I think you are suffering from osteoarthritis (rather than rheumatoid arthritis), a degenerative disease that can affect most joints, especially weight-bearing ones such as hips, knees, ankles and back Joints consist of two bone surfaces facing each other. To help them move smoothly, they are cushioned by cartilage. In a joint affected by arthritis, the protective cartilage at the end of the bones is gradually worn away.
As the condition worsens, the bone around the affected joint thickens and bony growths form, which grind against each other. Also, the synovial tissue lining the joint capsule may become inflamed and fluid accumulate in the joint. This series of changes causes pain, swelling and stiffness of the joints, plus reduction of mobility.
Osteoarthritis of the hip is often one-sided. The pain is usually felt in the groin area; the inner part of the thigh, buttocks and the side of the thigh may also hurt. Rising from a sitting position is difficult and lopsided walking may result as the inner thigh muscles go into spasm, restricting the sufferer’s movement as he or she tries to avoid exacerbating the pain. This defence mechanism causes functional ‘shortening’ of the leg. Joints need movement. so the more restricted they are, the more stiff they get.
Usually pain killers and anti-inflammatory drugs are prescribed and physiotherapy is recommended at the initial stage. Since this chronic condition is restricting your lifestyle, hip-replacement surgery could be an option. I can’t really comment further on what your surgeon has told you, other than to say that, as you are only 47 years old, one replacement might be advice is to try there habilitation I outline below and then, if there is no improvement ask for a second opinion.
My approach involves compensating for the loss of cartilage. The weight-bearing joint surfaces are spared from hitting each other when we walk run or jump because of surrounding muscles that act as shock absorbers by contracting at the end movement; that is why when you jump from a height your ankles, knees and hips don’t crack. The muscles in your back, hip, thighs, calves and shins all contract together to prevent the trauma.
Therefore, you need to build up the muscles for the affected hip joint in order to prevent the joint surfaces from rubbing against each other to cause pain. However, you must first reduce the load by losing some weight. Usually weight gain is due to psychological, eating hormonal or genetic problems, or a side effect of pharmaceutical drugs such as steroids or HRT.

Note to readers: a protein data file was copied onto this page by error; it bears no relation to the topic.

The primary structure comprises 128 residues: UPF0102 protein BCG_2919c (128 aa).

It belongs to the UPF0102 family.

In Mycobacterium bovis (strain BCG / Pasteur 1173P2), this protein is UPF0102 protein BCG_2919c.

Natural Remedies and Cures for Arthritic Hip
Diet and appetite control
- Avoid foods that create appetite (acidic, sour, hot or spicy foods, alcohol); also citrus fruits, red meat, shellfish, cheese, oily or fatty foods and sugar, which may further inflame the joint. Reduce cravings by eating slowly and chewing your food very well. Neck massage will also help by increasing the blood flow, help in to stabilise blood sugar levels.
Build up the habit of doing at least 30 minutes activity every day.
- Lie on your back, at right angles to a wall, with your feet on it. Bend your knees and push against the wall with force, counting to five.
- With arms on the floor, by your sides, lift your right leg and, keeping it straight rotate to make a small circle then a larger one. Do this clock wise ten times, then anticlockwise another ten times. Repeat with the other leg.
- Bend each leg at the knee and draw it to your chest then slide it back along the floor to straighten it.
- Take Joint and Ligament Support Capsules: take one twice daily for three months.
- Using a little Joint Oil, massage the lower back and buttocks with fingertips and thumbs for three minutes. Do the same with the upper part of the thigh, right down to the knee, then the groin and inner top part of the thigh, finishing with the bony protrusion above the hip joint on the side, going up and down and around it.
- Try Acupuncture.